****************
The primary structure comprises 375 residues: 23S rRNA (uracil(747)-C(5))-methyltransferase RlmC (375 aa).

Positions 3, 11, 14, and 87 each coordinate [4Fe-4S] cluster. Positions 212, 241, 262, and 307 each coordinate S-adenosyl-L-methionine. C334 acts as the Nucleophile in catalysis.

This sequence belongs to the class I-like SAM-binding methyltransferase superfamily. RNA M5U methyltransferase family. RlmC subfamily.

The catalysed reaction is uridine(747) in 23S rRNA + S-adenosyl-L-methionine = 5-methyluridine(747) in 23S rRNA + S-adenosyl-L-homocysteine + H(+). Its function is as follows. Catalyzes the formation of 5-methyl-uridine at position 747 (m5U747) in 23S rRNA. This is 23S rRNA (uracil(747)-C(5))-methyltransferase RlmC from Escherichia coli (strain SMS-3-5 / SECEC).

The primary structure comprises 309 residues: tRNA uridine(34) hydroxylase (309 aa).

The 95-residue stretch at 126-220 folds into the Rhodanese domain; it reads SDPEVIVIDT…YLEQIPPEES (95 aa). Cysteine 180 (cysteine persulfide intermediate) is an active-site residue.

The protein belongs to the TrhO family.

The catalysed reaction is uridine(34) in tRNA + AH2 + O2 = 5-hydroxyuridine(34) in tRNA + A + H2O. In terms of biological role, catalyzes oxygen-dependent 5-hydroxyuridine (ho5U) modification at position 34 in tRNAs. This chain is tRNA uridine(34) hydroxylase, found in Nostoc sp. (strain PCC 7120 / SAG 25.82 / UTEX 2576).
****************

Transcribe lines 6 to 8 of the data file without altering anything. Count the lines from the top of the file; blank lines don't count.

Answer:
The 95-residue stretch at 126-220 folds into the Rhodanese domain; it reads SDPEVIVIDT…YLEQIPPEES (95 aa). Cysteine 180 (cysteine persulfide intermediate) is an active-site residue.

The protein belongs to the TrhO family.

The catalysed reaction is uridine(34) in tRNA + AH2 + O2 = 5-hydroxyuridine(34) in tRNA + A + H2O. In terms of biological role, catalyzes oxygen-dependent 5-hydroxyuridine (ho5U) modification at position 34 in tRNAs. This chain is tRNA uridine(34) hydroxylase, found in Nostoc sp. (strain PCC 7120 / SAG 25.82 / UTEX 2576).